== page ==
Posts Tagged ‘Jesuit Father Greg Boyle’

Jesuit Father Greg Boyle Receives University of Scranton’s Pedro Arrupe Award

Jesuit Father Greg BoyleThe University of Scranton presented its annual Pedro Arrupe, SJ, Award for Distinguished Contributions to Ignatian Mission and Ministries to Jesuit Father Greg Boyle, founder and chief executive officer of Homeboy Industries, on April 7.

“Fr. Boyle has compiled an admirable record of community service through his innovative work with gang-involved youth in Los Angeles. His work is a living example and inspiration of the Ignatian ideal of service,” said Jesuit Father Scott R. Pilarz, president of the University of Scranton.

In 1988, Boyle created Jobs For a Future (JFF) in an effort to address the escalating problems and unmet needs of gang-involved youth. Four years later, he launched Homeboy Bakery, which provided training, work experience and, above all, the opportunity for rival gang members to work side-by-side. The success of the bakery led him to establish additional businesses, and JFF became Homeboy Industries, an independent nonprofit organization, in 2001.

The Arrupe Award is named in honor of the late Jesuit Father Pedro Arrupe, the superior general of the Society of Jesus from 1965 to 1983. The University of Scranton instituted the award in 1995 to further its namesake’s vision by recognizing men and women for outstanding contributions in a wide variety of Ignatian-inspired ministries. For more information, visit the University of Scranton’s website.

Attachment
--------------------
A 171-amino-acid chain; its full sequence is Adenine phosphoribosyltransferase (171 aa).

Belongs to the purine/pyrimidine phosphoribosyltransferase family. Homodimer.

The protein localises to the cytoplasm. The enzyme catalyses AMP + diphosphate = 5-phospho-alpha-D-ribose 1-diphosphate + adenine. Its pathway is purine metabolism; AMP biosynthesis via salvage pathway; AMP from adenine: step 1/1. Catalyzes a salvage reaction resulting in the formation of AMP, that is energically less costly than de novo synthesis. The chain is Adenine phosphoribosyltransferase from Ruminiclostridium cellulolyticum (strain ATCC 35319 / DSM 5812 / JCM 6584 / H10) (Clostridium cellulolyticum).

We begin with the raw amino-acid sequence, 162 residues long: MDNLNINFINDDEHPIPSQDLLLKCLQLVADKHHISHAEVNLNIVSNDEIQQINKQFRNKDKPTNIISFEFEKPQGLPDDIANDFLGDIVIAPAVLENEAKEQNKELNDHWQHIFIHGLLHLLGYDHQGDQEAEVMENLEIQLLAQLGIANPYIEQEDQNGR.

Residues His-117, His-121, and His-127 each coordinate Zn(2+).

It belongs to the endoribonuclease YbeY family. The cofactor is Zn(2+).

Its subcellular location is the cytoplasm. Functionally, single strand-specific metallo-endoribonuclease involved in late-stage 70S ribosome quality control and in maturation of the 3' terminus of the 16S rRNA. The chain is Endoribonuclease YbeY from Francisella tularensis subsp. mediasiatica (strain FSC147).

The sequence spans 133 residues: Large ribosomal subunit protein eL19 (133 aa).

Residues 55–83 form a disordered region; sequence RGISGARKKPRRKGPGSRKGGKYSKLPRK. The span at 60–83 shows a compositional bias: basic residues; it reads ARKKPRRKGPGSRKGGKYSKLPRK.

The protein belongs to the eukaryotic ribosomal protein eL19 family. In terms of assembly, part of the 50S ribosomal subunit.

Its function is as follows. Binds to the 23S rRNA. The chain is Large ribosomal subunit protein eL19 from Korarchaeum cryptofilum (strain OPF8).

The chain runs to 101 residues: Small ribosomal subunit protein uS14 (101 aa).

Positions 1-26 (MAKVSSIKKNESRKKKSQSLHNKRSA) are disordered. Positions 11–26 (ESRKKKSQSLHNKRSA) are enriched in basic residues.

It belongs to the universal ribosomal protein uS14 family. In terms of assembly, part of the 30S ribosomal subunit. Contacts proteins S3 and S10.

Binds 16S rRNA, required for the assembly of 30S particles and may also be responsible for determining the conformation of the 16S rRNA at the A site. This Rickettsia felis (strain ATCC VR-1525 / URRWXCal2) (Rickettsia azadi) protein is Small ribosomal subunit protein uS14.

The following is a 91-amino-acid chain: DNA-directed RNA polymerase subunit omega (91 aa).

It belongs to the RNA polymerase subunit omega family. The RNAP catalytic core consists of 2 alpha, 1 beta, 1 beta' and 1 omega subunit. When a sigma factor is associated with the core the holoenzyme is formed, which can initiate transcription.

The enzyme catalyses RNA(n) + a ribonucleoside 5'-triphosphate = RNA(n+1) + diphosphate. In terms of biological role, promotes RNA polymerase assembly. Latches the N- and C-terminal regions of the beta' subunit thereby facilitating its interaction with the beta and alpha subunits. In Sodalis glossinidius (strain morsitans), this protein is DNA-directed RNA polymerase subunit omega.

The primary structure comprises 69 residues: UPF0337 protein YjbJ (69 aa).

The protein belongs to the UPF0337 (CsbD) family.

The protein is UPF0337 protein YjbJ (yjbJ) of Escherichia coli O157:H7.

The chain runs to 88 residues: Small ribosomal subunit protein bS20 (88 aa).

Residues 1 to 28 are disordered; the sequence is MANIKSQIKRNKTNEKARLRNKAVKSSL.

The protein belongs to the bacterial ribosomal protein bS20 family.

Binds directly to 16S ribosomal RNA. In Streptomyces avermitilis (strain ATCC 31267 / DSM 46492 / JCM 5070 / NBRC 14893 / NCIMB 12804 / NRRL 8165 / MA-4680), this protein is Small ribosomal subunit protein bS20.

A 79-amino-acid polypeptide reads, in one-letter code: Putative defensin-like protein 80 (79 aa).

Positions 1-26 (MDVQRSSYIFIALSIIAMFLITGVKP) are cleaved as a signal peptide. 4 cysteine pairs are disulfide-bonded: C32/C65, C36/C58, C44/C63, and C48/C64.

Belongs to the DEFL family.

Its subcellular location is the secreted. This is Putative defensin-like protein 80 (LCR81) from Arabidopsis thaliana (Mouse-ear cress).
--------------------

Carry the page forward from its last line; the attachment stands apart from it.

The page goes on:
Jesuit Father Greg Boyle Receives University of Scranton's Pedro Arrupe Award

Jesuit Father Greg BoyleThe University of Scranton presented its annual Pedro Arrupe, SJ, Award for Distinguished Contributions to Ignatian Mission and Ministries to Jesuit Father Greg Boyle, founder and chief executive officer of Homeboy Industries, on April 7.

“Fr. Boyle has compiled an admirable record of community service through his innovative work with gang-involved youth in Los Angeles. His work is a living example and inspiration of the Ignatian ideal of service,” said Jesuit Father Scott R. Pilarz, president of the University of Scranton.

In 1988, Boyle created Jobs For a Future (JFF) in an effort to address the escalating problems and unmet needs of gang-involved youth. Four years later, he launched Homeboy Bakery, which provided training, work experience and, above all, the opportunity for rival gang members to work side-by-side. The success of the bakery led him to establish additional businesses, and JFF became Homeboy Industries, an independent nonprofit organization, in 2001.

The Arrupe Award is named in honor of the late Jesuit Father Pedro Arrupe, the superior general of the Society of Jesus from 1965 to 1983. The University of Scranton instituted the award in 1995 to further its namesake’s vision by recognizing men and women for outstanding contributions in a wide variety of Ignatian-inspired ministries. For more information, visit the University of Scranton’s website.

Jesuit Receives Award for Gang Outreach

Jesuit Father Greg Boyle receives awardShare

Jesuit Father Greg Boyle received the 2011 Loaves & Fishes Award for Faith in Action, presented by Catholic Charities of the Archdiocese of San Francisco in March for his nearly 25 years of building what is now the nation’s largest gang intervention and re-entry program, Homeboy Industries in Los Angeles.